Cameron has won part of the argument on Brown’s insane tax and spend waste culture (although I still think he could go further – demolishing Brown’s nightmare long-term fiscal and monetary performance, as Tebbit suggests, would be a worthwhile and honest campaigning exercise, for instance). But Cameron also increasingly appears to be aware that this is not the be-all and the end-all; that there’s far more to say, and he’s going to say it. However far Cameron’s dislodged him from it, the economy is still Brown’s most comfortable area. It was therefore shrewd of Osborne and co. to take Brown onto that ground, give him a hell of a kicking, and them leave him there to think about it. Meanwhile, Cameron and the Conservatives move on, taking the debate, the country and the news cycle with them.

So what’s emerging now are more pertinent, less negative reasons to lend a vote to the Tories because now they are setting the agenda, and the pace. A lot of people have their doubts and still need either an excuse or permission to vote Conservative, but, increasingly to me, Cameron looks like he will deliver on both.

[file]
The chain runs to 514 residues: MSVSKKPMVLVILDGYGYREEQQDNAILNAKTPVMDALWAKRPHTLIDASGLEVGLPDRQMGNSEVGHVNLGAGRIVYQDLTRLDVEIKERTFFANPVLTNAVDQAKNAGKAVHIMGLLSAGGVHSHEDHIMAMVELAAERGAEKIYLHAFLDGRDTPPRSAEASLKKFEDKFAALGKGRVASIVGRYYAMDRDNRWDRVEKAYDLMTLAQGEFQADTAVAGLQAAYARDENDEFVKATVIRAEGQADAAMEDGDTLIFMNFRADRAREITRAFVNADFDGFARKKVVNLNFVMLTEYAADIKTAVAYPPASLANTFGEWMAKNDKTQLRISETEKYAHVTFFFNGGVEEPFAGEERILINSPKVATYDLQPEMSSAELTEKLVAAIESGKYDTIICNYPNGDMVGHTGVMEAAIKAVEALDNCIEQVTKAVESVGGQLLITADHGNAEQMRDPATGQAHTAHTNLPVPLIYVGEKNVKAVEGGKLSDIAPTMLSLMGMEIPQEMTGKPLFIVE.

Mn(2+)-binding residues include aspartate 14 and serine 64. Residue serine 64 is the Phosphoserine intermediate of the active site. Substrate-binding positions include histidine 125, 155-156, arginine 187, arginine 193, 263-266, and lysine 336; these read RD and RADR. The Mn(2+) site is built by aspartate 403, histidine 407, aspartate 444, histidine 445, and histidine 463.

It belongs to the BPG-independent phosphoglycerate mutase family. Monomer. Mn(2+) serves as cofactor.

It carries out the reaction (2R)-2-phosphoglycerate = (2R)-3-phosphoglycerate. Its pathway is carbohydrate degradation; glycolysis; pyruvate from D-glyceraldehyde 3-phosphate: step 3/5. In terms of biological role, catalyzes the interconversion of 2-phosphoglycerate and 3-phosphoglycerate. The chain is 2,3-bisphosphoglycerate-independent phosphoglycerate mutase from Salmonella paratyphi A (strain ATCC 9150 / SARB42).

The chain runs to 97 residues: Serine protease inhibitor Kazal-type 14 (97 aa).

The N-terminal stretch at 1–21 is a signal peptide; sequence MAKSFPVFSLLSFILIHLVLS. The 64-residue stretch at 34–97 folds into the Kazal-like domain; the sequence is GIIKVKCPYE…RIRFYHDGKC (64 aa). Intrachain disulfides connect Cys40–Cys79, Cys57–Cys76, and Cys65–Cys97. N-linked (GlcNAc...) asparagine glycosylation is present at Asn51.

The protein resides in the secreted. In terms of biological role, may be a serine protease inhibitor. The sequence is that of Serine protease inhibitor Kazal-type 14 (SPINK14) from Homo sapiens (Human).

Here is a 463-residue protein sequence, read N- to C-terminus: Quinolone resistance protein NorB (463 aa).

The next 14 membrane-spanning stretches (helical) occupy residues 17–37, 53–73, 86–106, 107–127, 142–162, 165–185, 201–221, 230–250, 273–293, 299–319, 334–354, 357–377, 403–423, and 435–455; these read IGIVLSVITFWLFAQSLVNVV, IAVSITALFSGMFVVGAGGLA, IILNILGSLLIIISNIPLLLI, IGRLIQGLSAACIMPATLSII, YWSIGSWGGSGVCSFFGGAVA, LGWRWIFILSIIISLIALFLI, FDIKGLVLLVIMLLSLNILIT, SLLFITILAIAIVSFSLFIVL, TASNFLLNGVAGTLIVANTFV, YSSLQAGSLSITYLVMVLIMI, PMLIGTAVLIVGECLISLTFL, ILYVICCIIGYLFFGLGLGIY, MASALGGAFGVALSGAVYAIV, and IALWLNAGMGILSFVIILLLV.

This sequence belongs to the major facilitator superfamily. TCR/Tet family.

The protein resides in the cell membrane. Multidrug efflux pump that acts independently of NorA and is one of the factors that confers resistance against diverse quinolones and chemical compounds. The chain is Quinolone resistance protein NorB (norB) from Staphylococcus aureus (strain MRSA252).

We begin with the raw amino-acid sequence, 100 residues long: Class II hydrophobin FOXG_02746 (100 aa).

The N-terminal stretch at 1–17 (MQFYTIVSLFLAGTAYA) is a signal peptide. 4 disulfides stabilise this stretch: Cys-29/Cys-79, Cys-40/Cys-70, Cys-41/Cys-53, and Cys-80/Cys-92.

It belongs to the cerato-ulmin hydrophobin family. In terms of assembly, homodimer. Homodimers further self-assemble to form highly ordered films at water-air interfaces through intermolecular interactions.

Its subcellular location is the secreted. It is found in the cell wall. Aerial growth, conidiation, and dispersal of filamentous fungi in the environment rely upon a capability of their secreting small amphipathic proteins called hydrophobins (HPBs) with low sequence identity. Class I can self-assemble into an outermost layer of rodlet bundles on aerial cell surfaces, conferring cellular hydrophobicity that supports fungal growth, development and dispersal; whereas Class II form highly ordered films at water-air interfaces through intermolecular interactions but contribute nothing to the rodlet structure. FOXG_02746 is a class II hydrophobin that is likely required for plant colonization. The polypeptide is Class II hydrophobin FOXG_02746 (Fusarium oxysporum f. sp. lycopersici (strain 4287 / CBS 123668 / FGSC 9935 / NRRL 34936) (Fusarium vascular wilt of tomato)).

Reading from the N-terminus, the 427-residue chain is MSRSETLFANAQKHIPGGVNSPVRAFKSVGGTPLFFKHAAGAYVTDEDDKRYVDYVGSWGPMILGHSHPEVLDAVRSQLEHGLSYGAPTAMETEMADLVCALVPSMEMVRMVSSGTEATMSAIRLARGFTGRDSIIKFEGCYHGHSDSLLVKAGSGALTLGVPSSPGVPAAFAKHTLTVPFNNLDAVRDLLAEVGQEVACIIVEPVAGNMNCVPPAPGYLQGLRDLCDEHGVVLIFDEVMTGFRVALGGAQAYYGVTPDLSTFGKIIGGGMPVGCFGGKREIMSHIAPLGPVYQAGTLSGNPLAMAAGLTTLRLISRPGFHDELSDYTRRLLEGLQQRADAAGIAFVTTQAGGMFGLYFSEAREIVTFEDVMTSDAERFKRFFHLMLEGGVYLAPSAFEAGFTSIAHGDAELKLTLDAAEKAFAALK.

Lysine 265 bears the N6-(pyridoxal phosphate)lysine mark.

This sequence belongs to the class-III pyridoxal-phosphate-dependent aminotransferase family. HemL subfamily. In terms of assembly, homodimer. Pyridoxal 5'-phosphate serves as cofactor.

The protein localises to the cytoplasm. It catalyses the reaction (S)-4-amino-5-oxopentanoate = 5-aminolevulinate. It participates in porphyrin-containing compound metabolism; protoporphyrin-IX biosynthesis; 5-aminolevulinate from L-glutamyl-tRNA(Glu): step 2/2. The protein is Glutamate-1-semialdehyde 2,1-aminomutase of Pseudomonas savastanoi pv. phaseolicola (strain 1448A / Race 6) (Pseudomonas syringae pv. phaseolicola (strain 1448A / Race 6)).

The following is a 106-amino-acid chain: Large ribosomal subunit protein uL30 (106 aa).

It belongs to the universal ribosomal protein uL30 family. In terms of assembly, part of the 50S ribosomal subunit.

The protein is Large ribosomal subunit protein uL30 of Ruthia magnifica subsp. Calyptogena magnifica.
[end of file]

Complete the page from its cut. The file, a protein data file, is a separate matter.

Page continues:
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Small point: I’ve just managed to have a glance at Cameron’s response to Gordon Brown’s ridiculously dishonest speech on immigration, coming on the back of another ridiculously dishonest podcast in which he used fake immigration figures to make him sound tough, laughably.

The Conservative leader made some pretty reasonable points, but he still doesn’t sound like he’s ready for power, or is prepared to tackle the issue head on. Why? Because he keeps using the wrong modal verb. He insists on saying that a government ‘should’ do this and ‘should’ do that, like some glorified special advisor, instead of a PM in waiting.

He’s got to start using the far more assertive modal of firm intent, ‘will’, as in ‘we will correct Labour’s dishonest, disastrous immigration policies’ and ‘we will enact laws that will reverse the evils of the divisive socialist dogma of multiculturalism, and place the age-old British traditions of pluralism and tolerance right back at the heart of British culture, where they belong’.

Plain English, innit.

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Dan Hannan has written a delightful post on his DT blog today, concerning Hobbits – or, rather, The Hobbit. He’s been reading it to his young son and has found that Tolkien’s verse and prose often far transcend the ordinary, but, strangely, we always seem to dismiss the whole, wonderful tale as a mere (admittedly magically escapist and fond) artifact of childhood. But it’s so much more than that. Hannan explains how: